Success is often about making the right choices, but what if choice were taken out of your hands? Every year, an estimated 640,000 bright American high school kids are excluded from high-level classes due to tracking that steers low-income and non-white students toward less rigorous coursework. This common practice dictates their college and career choices–and their earning potential–for decades to come.
It’s a practice that stuck with Reid Saaris, founder and executive director of Seattle-based Equal Opportunity Schools (EOS), after he first saw it in high school. While he found himself pushed into advanced college prep courses, his best friend, who he describes as equally bright, but from a lower-income background, was signed up for less challenging courses right across the hall. The result? Saaris went on to get his bachelor’s degree in government from Harvard University, and a master’s in business and education from Stanford University, while his friend was funneled straight into the work world, which is what his education had prepared him for.
Saaris encountered it again while teaching at a high school in rural South Carolina. After learning that one of his high-performing students had been enrolled in lower-level courses–like most of the black students in his school–he personally switched the student’s classes. It was then that he knew there was more to be done, and he started right where he was, identifying students in his school who should be in the Advanced Placement (AP) and International Baccalaureate (IB) programs, but weren’t.
“Teachers don’t have a lot of time and guidance counselor caseloads are through the roof, so that encouragement to reach for a higher level is haphazardly and unequally distributed. I thought we could be systematic about ensuring that life-changing conversations about how high to aim in school happened for every student,” says Saaris, 32. “More than socioeconomics or past test scores, the opportunity to experience academically intense classes in high school will drive whether or not a student attains their goals after high school. Our goal is to ensure everyone gets the opportunity to be challenged so that their learning abilities enable them to lead a life of their choosing.”
Saaris continued to build on the concept during his time at Stanford, where he wrote a business plan and ran pilot programs in the San Jose Unified School District. He incorporated in Seattle in 2010, which put the organization on track to partner with schools to develop systems that identify and support students who are capable of doing more. Research plays a major part in the development of those systems. “EOS is the first to conduct a randomized controlled trial of the impact of AP. We began our work by studying the issue of access to rigor at every high school in America, by constructing a dataset that connected massive datasets from the College Board, the International Baccalaureate Organization, and the U.S. Department of Education,” Saaris explains. When it’s time to craft tailored plans for their partners, EOS combines that data with an analysis of academic records and student and staff surveys. “We study how students are activated to achieve the highest standards nationally, and we enable our partners to apply that knowledge at the individual level, for a 1:1 conversation between a teacher and a student about all that that student can do and why the teacher believes so deeply in them.”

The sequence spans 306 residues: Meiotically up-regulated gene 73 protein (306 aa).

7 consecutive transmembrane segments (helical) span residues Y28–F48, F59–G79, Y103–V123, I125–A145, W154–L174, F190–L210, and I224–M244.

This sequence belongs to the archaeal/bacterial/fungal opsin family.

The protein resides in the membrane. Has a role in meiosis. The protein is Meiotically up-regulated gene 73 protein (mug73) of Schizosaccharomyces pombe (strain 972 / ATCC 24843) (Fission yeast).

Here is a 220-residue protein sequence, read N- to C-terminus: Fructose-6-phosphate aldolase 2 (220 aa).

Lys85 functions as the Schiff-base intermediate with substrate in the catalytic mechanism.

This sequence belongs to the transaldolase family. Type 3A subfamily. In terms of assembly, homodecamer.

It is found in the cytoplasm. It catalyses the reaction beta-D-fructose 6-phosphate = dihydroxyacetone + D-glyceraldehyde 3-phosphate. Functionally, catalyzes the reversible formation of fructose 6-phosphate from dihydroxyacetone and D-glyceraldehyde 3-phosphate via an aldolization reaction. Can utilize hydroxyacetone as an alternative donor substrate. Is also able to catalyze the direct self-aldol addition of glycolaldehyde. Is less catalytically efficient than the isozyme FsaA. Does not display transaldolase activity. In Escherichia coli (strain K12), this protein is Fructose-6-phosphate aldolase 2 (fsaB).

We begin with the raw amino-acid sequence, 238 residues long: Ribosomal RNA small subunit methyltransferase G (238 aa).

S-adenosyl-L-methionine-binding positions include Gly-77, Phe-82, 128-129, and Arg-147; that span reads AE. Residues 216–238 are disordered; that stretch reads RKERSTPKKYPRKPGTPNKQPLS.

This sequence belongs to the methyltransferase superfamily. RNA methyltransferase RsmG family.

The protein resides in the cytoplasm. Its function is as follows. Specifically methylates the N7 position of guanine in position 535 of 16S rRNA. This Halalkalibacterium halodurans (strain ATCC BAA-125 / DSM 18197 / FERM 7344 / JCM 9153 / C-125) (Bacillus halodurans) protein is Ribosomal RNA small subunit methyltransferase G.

And it’s working. To date, EOS has successfully moved more than 10,000 students in 70 school districts in 11 states into AP and IB classes. “When our schools double the number of low-income students and students of color in their most challenging courses, they may see a doubling or even tripling of the number of students in the school passing the Advanced Placement or International Baccalaureate exams associated with those courses,” Saaris says. Google even took notice of EOS’s work and honored the organization with their Global Impact Award. The $1.8 million in funding allowed them to triple the number of students they were engaging and even provide grants to help partner schools innovate the way they teach advanced courses.
EOS is on track to double the amount of partner school districts by this time next year. But Saaris is hoping to expand their reach beyond the confines of the formal program. “We’re exploring creative ways to enable our school partners to work together, to access our tools and self serve, and for other nonprofits to support our implementation partnerships in more schools than Equal Opportunity Schools could manage alone,” he says. “It’s what our teachers want, it’s what our students want, and our research is starting to suggest that it may be the highest-impact thing that we can do with the limited time and resources available to our schools.”